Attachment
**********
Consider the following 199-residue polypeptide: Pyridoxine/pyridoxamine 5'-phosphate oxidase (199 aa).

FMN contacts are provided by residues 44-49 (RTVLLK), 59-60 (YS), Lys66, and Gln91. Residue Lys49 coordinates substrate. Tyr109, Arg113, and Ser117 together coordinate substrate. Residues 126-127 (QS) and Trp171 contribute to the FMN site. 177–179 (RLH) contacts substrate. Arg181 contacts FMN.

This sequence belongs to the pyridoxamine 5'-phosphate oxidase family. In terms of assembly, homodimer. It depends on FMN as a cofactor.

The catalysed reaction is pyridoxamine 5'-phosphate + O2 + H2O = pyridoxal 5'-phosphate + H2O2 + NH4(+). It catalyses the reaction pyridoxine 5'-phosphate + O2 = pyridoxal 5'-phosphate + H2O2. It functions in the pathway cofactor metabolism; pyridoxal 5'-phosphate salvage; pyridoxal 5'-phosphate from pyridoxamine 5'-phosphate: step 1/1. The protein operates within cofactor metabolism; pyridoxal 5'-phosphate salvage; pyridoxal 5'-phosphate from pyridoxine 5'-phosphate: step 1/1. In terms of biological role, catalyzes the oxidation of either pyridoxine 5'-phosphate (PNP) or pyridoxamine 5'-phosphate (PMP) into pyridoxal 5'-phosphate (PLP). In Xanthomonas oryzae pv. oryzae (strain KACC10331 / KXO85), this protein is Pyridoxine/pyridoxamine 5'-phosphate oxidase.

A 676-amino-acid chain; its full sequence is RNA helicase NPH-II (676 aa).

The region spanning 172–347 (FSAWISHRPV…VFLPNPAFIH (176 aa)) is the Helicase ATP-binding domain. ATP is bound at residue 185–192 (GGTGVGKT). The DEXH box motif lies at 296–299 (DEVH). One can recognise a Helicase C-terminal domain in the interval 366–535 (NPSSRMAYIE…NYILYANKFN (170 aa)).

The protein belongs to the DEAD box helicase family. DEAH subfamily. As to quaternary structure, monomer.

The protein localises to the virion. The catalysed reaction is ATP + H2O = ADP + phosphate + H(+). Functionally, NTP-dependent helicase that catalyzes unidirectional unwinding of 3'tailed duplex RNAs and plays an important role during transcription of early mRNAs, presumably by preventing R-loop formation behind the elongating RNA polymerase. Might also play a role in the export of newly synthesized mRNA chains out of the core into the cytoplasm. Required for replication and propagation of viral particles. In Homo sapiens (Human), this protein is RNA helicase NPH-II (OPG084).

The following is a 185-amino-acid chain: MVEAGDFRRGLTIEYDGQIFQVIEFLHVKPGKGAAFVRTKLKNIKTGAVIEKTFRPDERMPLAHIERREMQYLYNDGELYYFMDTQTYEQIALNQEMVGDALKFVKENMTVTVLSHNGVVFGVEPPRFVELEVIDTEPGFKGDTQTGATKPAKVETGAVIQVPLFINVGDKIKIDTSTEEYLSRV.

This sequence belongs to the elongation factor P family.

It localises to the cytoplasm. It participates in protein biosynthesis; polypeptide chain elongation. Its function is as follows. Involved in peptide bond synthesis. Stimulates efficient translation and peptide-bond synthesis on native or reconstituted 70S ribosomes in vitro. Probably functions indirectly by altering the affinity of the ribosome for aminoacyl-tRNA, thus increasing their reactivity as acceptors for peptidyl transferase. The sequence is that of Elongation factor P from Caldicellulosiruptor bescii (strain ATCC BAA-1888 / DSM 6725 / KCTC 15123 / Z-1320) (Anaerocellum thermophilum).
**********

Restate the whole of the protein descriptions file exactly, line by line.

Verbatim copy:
Consider the following 199-residue polypeptide: Pyridoxine/pyridoxamine 5'-phosphate oxidase (199 aa).

FMN contacts are provided by residues 44-49 (RTVLLK), 59-60 (YS), Lys66, and Gln91. Residue Lys49 coordinates substrate. Tyr109, Arg113, and Ser117 together coordinate substrate. Residues 126-127 (QS) and Trp171 contribute to the FMN site. 177–179 (RLH) contacts substrate. Arg181 contacts FMN.

This sequence belongs to the pyridoxamine 5'-phosphate oxidase family. In terms of assembly, homodimer. It depends on FMN as a cofactor.

The catalysed reaction is pyridoxamine 5'-phosphate + O2 + H2O = pyridoxal 5'-phosphate + H2O2 + NH4(+). It catalyses the reaction pyridoxine 5'-phosphate + O2 = pyridoxal 5'-phosphate + H2O2. It functions in the pathway cofactor metabolism; pyridoxal 5'-phosphate salvage; pyridoxal 5'-phosphate from pyridoxamine 5'-phosphate: step 1/1. The protein operates within cofactor metabolism; pyridoxal 5'-phosphate salvage; pyridoxal 5'-phosphate from pyridoxine 5'-phosphate: step 1/1. In terms of biological role, catalyzes the oxidation of either pyridoxine 5'-phosphate (PNP) or pyridoxamine 5'-phosphate (PMP) into pyridoxal 5'-phosphate (PLP). In Xanthomonas oryzae pv. oryzae (strain KACC10331 / KXO85), this protein is Pyridoxine/pyridoxamine 5'-phosphate oxidase.

A 676-amino-acid chain; its full sequence is RNA helicase NPH-II (676 aa).

The region spanning 172–347 (FSAWISHRPV…VFLPNPAFIH (176 aa)) is the Helicase ATP-binding domain. ATP is bound at residue 185–192 (GGTGVGKT). The DEXH box motif lies at 296–299 (DEVH). One can recognise a Helicase C-terminal domain in the interval 366–535 (NPSSRMAYIE…NYILYANKFN (170 aa)).

The protein belongs to the DEAD box helicase family. DEAH subfamily. As to quaternary structure, monomer.

The protein localises to the virion. The catalysed reaction is ATP + H2O = ADP + phosphate + H(+). Functionally, NTP-dependent helicase that catalyzes unidirectional unwinding of 3'tailed duplex RNAs and plays an important role during transcription of early mRNAs, presumably by preventing R-loop formation behind the elongating RNA polymerase. Might also play a role in the export of newly synthesized mRNA chains out of the core into the cytoplasm. Required for replication and propagation of viral particles. In Homo sapiens (Human), this protein is RNA helicase NPH-II (OPG084).

The following is a 185-amino-acid chain: MVEAGDFRRGLTIEYDGQIFQVIEFLHVKPGKGAAFVRTKLKNIKTGAVIEKTFRPDERMPLAHIERREMQYLYNDGELYYFMDTQTYEQIALNQEMVGDALKFVKENMTVTVLSHNGVVFGVEPPRFVELEVIDTEPGFKGDTQTGATKPAKVETGAVIQVPLFINVGDKIKIDTSTEEYLSRV.

This sequence belongs to the elongation factor P family.

It localises to the cytoplasm. It participates in protein biosynthesis; polypeptide chain elongation. Its function is as follows. Involved in peptide bond synthesis. Stimulates efficient translation and peptide-bond synthesis on native or reconstituted 70S ribosomes in vitro. Probably functions indirectly by altering the affinity of the ribosome for aminoacyl-tRNA, thus increasing their reactivity as acceptors for peptidyl transferase. The sequence is that of Elongation factor P from Caldicellulosiruptor bescii (strain ATCC BAA-1888 / DSM 6725 / KCTC 15123 / Z-1320) (Anaerocellum thermophilum).